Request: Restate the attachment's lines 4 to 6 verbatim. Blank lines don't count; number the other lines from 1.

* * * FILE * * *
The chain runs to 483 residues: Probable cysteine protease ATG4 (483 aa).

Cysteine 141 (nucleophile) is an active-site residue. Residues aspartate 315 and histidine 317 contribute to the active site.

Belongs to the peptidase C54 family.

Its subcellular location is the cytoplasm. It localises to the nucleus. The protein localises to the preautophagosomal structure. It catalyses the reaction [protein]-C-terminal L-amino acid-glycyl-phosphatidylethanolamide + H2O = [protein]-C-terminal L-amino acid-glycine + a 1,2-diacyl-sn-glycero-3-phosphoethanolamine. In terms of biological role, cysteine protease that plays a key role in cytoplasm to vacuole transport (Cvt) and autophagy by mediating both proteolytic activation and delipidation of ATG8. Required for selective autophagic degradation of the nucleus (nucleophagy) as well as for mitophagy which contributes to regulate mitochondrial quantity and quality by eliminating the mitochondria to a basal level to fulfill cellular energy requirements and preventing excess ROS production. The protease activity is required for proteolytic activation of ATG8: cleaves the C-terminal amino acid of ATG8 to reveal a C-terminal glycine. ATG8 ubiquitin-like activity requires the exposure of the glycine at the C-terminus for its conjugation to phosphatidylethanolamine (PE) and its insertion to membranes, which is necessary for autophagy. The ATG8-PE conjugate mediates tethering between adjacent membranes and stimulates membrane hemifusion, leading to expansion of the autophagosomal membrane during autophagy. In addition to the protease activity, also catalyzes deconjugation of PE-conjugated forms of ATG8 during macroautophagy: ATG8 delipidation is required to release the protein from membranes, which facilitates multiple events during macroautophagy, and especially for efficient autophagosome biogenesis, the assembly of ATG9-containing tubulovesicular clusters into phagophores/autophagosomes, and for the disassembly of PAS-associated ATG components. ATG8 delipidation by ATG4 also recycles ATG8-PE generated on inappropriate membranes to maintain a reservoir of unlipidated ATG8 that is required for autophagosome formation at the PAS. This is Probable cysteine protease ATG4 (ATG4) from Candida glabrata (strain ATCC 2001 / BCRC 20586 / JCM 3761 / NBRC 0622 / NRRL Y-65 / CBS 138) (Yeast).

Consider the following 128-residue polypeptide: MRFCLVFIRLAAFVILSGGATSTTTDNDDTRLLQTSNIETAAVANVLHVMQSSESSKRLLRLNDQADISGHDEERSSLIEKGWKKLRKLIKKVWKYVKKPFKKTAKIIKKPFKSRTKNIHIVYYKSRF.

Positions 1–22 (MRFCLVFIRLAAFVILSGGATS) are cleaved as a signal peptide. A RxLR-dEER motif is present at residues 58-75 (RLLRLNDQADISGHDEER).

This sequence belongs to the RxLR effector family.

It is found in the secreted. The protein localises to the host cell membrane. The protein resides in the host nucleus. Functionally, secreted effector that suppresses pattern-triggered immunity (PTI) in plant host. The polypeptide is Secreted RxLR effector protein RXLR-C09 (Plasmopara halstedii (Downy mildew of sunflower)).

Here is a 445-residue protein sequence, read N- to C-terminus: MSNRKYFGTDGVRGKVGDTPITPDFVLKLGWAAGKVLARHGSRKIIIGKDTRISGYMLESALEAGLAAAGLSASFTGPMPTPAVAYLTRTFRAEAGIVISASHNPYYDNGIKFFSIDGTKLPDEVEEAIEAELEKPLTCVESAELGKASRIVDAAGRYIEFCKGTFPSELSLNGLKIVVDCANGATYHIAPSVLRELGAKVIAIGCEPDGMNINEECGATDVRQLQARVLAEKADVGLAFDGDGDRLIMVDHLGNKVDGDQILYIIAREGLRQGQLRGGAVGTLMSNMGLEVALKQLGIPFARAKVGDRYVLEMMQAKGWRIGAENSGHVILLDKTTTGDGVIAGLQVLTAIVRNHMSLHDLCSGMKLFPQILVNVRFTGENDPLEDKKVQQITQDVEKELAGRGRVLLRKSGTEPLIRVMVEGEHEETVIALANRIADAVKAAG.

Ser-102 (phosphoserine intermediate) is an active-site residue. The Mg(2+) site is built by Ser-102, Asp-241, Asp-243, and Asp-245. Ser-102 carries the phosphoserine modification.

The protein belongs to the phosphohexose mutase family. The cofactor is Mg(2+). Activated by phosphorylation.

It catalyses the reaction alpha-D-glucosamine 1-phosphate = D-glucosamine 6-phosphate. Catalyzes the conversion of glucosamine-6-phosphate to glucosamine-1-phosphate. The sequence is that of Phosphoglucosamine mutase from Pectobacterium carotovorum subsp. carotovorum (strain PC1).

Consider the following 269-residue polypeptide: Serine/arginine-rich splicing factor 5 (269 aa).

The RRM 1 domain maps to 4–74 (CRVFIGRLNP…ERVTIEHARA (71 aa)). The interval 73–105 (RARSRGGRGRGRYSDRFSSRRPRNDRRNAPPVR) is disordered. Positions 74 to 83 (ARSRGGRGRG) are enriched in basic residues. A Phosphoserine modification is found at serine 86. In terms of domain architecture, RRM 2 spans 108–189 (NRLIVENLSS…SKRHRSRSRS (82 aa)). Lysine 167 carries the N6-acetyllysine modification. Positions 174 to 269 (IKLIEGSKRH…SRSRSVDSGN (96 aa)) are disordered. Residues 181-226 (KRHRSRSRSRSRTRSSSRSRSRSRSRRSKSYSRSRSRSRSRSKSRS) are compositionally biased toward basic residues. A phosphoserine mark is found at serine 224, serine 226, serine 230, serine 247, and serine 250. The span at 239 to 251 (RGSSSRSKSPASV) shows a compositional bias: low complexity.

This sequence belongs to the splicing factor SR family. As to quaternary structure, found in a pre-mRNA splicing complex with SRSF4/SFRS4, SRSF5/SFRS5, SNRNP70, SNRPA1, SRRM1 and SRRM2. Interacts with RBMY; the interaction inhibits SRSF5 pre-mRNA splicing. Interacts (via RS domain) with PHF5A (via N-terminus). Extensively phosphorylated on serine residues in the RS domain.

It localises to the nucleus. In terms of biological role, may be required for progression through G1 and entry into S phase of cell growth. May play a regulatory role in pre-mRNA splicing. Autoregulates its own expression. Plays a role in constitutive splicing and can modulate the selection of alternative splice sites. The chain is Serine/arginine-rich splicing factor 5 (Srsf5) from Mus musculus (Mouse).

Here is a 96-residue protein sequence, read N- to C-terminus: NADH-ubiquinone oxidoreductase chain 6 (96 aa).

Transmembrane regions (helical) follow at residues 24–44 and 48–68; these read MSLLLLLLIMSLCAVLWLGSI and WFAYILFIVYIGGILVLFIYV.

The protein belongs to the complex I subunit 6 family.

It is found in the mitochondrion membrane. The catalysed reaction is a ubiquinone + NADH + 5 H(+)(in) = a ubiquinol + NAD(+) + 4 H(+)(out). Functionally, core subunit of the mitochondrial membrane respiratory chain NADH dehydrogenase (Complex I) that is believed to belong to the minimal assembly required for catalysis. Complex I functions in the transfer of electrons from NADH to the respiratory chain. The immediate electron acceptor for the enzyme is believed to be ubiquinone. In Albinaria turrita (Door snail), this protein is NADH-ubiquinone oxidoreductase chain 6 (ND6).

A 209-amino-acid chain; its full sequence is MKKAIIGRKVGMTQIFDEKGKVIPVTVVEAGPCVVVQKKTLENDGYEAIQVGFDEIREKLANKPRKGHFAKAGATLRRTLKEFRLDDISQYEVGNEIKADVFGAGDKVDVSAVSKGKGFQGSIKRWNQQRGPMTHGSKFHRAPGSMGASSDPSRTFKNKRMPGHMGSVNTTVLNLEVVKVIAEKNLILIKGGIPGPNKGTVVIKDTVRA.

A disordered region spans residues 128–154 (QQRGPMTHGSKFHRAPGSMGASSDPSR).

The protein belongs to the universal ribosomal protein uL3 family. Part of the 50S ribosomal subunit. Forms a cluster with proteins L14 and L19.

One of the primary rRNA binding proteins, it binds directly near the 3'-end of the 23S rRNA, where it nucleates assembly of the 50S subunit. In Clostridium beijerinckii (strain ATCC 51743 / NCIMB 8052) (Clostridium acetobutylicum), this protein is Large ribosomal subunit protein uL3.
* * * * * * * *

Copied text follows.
Its subcellular location is the cytoplasm. It localises to the nucleus. The protein localises to the preautophagosomal structure. It catalyses the reaction [protein]-C-terminal L-amino acid-glycyl-phosphatidylethanolamide + H2O = [protein]-C-terminal L-amino acid-glycine + a 1,2-diacyl-sn-glycero-3-phosphoethanolamine. In terms of biological role, cysteine protease that plays a key role in cytoplasm to vacuole transport (Cvt) and autophagy by mediating both proteolytic activation and delipidation of ATG8. Required for selective autophagic degradation of the nucleus (nucleophagy) as well as for mitophagy which contributes to regulate mitochondrial quantity and quality by eliminating the mitochondria to a basal level to fulfill cellular energy requirements and preventing excess ROS production. The protease activity is required for proteolytic activation of ATG8: cleaves the C-terminal amino acid of ATG8 to reveal a C-terminal glycine. ATG8 ubiquitin-like activity requires the exposure of the glycine at the C-terminus for its conjugation to phosphatidylethanolamine (PE) and its insertion to membranes, which is necessary for autophagy. The ATG8-PE conjugate mediates tethering between adjacent membranes and stimulates membrane hemifusion, leading to expansion of the autophagosomal membrane during autophagy. In addition to the protease activity, also catalyzes deconjugation of PE-conjugated forms of ATG8 during macroautophagy: ATG8 delipidation is required to release the protein from membranes, which facilitates multiple events during macroautophagy, and especially for efficient autophagosome biogenesis, the assembly of ATG9-containing tubulovesicular clusters into phagophores/autophagosomes, and for the disassembly of PAS-associated ATG components. ATG8 delipidation by ATG4 also recycles ATG8-PE generated on inappropriate membranes to maintain a reservoir of unlipidated ATG8 that is required for autophagosome formation at the PAS. This is Probable cysteine protease ATG4 (ATG4) from Candida glabrata (strain ATCC 2001 / BCRC 20586 / JCM 3761 / NBRC 0622 / NRRL Y-65 / CBS 138) (Yeast).

Consider the following 128-residue polypeptide: MRFCLVFIRLAAFVILSGGATSTTTDNDDTRLLQTSNIETAAVANVLHVMQSSESSKRLLRLNDQADISGHDEERSSLIEKGWKKLRKLIKKVWKYVKKPFKKTAKIIKKPFKSRTKNIHIVYYKSRF.

Positions 1–22 (MRFCLVFIRLAAFVILSGGATS) are cleaved as a signal peptide. A RxLR-dEER motif is present at residues 58-75 (RLLRLNDQADISGHDEER).